Shakthan Thampuran Palace, Stadium Road, Thrissur
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Packed with colonial buildings and pickled charm, Fort Cochin is a gentle way of easing yourself into the sometimes Medieval comforts of India. Strolling through the flower-bordered lanes and weatherboard houses, you could be forgiven for thinking you were in Sussex. Vasco da Gama first arrived on India's Malabar coast in 1498, returning for the third time in 1524 to die on Christmas Eve. He was buried in St Francis Church. This refreshingly unfussy building—the first European church to be built in India—still stands amid the banyan trees and cricket fields (unlike Vasco da Gama whose remains were removed to Portugal). Rubbed to a smooth polish by centuries of fervent worship, the wide flagstone floor is cool under bare feet. A high timber-beamed ceiling and rope operated punkahs (fans) bring some welcome relief from the relentless tropical heat of steamy Kerala.
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When those ancient traders sailed from the Arabian Sea into the hectic spice port of Fort Cochin, they were greeted by rows of shore-based Chinese fishing nets. Crowding along the estuary, these primitive machines—like gigantic alien sentries from a Ridley Scott sci-fi film—have been in use for hundreds of years, and are found throughout Kerala's famous backwaters. Legend has it they came from the court of Kublai Khan, but the precise date is not known. Still in use today, the cantilevered contraptions stand around ten meters high, and about twenty meters wide. The nets dip in and out of the water all day, staying down for only five minutes before being levered back up. Fort Cochin is the best place to see them up close. Choose a fish straight from the net then watch it being grilled in front of you for a tasty supper.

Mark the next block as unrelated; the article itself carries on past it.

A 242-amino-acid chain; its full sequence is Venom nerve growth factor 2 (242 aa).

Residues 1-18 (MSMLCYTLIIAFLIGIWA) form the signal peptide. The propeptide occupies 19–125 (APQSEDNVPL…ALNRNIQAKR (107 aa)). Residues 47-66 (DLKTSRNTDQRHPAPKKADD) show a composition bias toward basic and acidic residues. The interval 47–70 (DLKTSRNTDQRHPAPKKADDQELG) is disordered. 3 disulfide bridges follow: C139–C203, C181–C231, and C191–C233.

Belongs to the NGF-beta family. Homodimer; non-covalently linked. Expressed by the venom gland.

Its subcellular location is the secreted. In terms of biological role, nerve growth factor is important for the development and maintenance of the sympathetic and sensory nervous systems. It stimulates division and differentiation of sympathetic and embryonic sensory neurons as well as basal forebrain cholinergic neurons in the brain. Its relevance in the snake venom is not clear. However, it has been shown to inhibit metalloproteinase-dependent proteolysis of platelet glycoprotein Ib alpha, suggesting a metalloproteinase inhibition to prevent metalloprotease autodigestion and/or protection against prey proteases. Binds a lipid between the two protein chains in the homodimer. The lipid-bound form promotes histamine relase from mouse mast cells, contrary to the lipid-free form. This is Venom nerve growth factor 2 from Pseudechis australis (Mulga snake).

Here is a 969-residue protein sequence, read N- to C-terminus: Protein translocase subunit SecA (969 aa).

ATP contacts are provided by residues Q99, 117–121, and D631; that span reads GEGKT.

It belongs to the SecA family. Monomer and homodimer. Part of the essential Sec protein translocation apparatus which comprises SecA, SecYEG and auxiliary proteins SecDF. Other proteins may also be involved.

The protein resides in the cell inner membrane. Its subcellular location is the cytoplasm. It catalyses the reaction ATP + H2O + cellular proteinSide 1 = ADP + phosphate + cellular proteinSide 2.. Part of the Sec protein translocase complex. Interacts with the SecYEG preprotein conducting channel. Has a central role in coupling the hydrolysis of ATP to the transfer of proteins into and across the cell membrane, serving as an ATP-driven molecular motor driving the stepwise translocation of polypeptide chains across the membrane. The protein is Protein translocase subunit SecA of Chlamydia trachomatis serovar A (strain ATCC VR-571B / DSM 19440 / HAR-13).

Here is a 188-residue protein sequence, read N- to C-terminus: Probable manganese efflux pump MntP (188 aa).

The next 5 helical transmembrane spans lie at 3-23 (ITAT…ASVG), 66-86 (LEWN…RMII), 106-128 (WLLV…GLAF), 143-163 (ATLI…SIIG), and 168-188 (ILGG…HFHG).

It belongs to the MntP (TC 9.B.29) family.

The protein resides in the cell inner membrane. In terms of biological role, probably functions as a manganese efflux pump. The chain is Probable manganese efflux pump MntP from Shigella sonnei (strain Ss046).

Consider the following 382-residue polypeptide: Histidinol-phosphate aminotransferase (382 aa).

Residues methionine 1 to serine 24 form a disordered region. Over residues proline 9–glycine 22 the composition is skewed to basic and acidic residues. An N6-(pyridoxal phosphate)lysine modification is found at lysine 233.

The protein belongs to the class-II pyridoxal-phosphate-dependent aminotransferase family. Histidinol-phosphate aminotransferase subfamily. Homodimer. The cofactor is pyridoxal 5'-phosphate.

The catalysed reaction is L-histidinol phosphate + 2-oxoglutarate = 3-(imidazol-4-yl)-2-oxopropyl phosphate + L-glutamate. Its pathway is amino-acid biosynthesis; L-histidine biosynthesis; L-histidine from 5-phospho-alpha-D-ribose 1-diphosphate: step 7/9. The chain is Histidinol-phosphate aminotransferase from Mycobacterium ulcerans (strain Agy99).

River Road, Nr Vypeen ferry terminal, Fort Cochin
Google map: bit.ly/Ldl7Hy
The port of Cochin in Kerala is home to one of India's largest communities of Christians. Untroubled by Akbar the Great and his descendents, southern India took its influences from China, Africa and Europe. Vasco da Gama first arrived in Fort Cochin in 1498 and in 1524 returned to die on Christmas Eve. He was buried in the church of St Francis. This refreshingly unfussy building – the first European church to be built in India – still stands amid the banyan trees and cricket greens of Fort Cochin (unlike Vasco da Gama whose remains were removed to Portugal).
Like any UK high street, outlets selling tasteless decorations mushroom all over the city from the end of November. In the Yuletide run-up Cochin buzzes with pre-Christmas shopping euphoria. Several times I have been pushed out of the way by sharp-elbowed nuns searching for the perfect Christmas tree bauble along Broadway in Ernakalum's market area. Unlike the UK it's always a festival atmosphere and it is not uncommon to be offered a high-spirited Keralan welcome and cup of tea in the middle of the scrum.
From the 24th December Fort Cochin ratchets up the party with a seven day carnival. Expect fireworks every night (and sometimes in the day), elephants, dancing, games, food, general revelry and more fireworks!
NOTE: I've been based here for 18 months and have only ever heard it referred to as Cochin by the locals. Nobody uses Kochi except in correspondence.
Fort Cochin (also Fort Kochi) and Ernakalum, Kerala, India
Google map: bit.ly/rYaskG